Government’s ambition of making the country a pharmaceutical hub in the Sub-region could be achieved if strategic investments are made by government and industry to discover new drugs, a renowned Ghanaian Industrial Pharmacist, Professor Kwasi Adomako Ohemeng, has said.
“The bulk of the profit in the pharmaceutical industry is made by companies that discover new drugs and secure patents for them,” he said.
Prof. Ohemang told B&FT in an interview in Accra that: “There are several ailments being treated in Ghana with drugs which have been developed from outside the country and are not necessarily working. Our purpose for developing the pharmaceutical industry must, therefore, include the quest to fill in the unmet medical needs of the country.”
He indicated that the pharmaceutical companies in the country have not invested into any commercial research that will enable them to discover new drugs to help address the many health challenges peculiar to the country.
“Currently there is no company in the country discovering drugs and that is quite disturbing because we need to do things here and find drugs to meet our peculiar unmet medical needs,” he said.
Speaking about his new discovery, Omadacycline, a world-class antibiotic which is expected to enter the global pharmaceutical market next year, Prof. Ohemeng, explained that he led an optimisation team to successfully develop the Omadacycline, an antibiotic which is under US Patent number 7,056,902 assigned to Paratek Pharmaceuticals, a US-based Biotech Company.
Prof. Ohemeng, who is also the Dean of the School of Pharmacy, Central University College, was recruited from another global pharmaceutical giant Bristol Myers Squibb (BMS) to help the company fast-track the process of development.
“It took 17 years between discovery, clinical test and approvals to get the Omadacycline product finally approved,” he said.
The US Food and Drugs Administration (FDA) has granted approval for the use of Omadacycline for the treatment of adults with community-acquired bacterial pneumonia (CABP) and Acute skin and skin structure infections (ABSSSI).
The once-daily Intravenous (IV) and oral antibiotic is a modern tetracycline that has the activity against broad spectrum of bacteria including drug-resistant strains of gram-positive and gram-negative bacteria.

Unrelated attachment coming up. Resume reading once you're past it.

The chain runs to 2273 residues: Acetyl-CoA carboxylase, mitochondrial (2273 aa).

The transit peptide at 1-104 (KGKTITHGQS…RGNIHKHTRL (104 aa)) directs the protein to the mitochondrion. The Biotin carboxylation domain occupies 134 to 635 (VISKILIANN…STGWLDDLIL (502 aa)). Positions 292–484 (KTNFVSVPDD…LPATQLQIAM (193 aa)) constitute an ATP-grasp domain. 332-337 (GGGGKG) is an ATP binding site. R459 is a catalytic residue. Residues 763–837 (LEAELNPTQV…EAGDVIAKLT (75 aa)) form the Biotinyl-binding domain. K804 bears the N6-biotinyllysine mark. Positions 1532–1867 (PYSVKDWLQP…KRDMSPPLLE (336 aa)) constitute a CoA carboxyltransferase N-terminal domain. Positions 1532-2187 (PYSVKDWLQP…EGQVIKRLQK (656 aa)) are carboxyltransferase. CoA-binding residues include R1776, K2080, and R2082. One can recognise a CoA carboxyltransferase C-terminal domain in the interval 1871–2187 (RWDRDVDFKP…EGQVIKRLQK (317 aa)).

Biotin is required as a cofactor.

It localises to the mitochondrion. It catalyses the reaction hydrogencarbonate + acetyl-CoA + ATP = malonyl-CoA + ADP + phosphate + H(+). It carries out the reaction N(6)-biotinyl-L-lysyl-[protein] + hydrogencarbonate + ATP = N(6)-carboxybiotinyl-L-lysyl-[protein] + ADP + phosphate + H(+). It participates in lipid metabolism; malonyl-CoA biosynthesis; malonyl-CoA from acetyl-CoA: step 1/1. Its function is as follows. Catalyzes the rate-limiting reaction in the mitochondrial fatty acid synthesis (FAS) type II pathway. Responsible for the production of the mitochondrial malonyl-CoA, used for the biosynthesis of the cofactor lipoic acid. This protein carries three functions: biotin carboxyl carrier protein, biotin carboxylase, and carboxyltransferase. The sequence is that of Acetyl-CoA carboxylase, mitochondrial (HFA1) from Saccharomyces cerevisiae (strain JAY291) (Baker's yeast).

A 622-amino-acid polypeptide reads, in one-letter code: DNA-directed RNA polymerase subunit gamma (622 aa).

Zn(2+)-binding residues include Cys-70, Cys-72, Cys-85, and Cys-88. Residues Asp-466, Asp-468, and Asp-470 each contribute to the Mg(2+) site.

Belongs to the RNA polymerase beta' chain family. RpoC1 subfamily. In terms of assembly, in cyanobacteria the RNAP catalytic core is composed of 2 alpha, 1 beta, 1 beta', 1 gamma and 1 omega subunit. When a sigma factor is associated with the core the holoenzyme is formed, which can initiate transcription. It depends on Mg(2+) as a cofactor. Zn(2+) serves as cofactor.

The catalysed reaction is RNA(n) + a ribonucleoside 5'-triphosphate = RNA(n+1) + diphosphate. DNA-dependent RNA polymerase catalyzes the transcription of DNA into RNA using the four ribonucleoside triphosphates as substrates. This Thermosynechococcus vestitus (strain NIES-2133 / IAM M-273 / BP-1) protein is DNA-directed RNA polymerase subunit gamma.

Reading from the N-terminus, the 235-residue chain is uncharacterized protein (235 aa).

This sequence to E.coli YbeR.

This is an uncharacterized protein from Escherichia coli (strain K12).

Omadacycline is the first-in-class aminomethylcycline, which can overcome antibiotic-resistant bacteria in two main ways, by ribosomal protection and efinx group.
The intravenous (IV) and oral antibiotic is a product assigned to Paratek. It offers clinicians the opportunity to treat patients intravenously and the transition to oral administration which can reduce hospitalization and cost associated with hospital admission.
The FDA decision to approve the drug for the approved indications was based on multiple clinical trials that assessed the efficacy and safety of the drug in a total of three phase trials that evaluated the drug in 2,150 participants. Omadacycline is also being evaluated for the treatment of urinary tract infections.
Although 70 per cent of pharmaceutical products used in the country are imported, the industry is expected to reach US$1 billion in value by the end of 2018.
Contained in the Ghana Business Development Review Report, compiled by the University of Ghana Business School (UGBS) in June this year, the report said although local manufacturers had the capacity to fill the gap, Ghana still depended on the importation of pharmaceutical products.
The report indicated that most of the imports were from India and China and had left the local manufacturers with only 30 per cent of the market share in the country.
“The local industry has an installed capacity for both solid and liquid dosage forms to supply all domestic needs, as well as enough for export. There is, however, capacity under-utilisation–less than 55 per cent on average—as a result of inadequate resources,” the report said.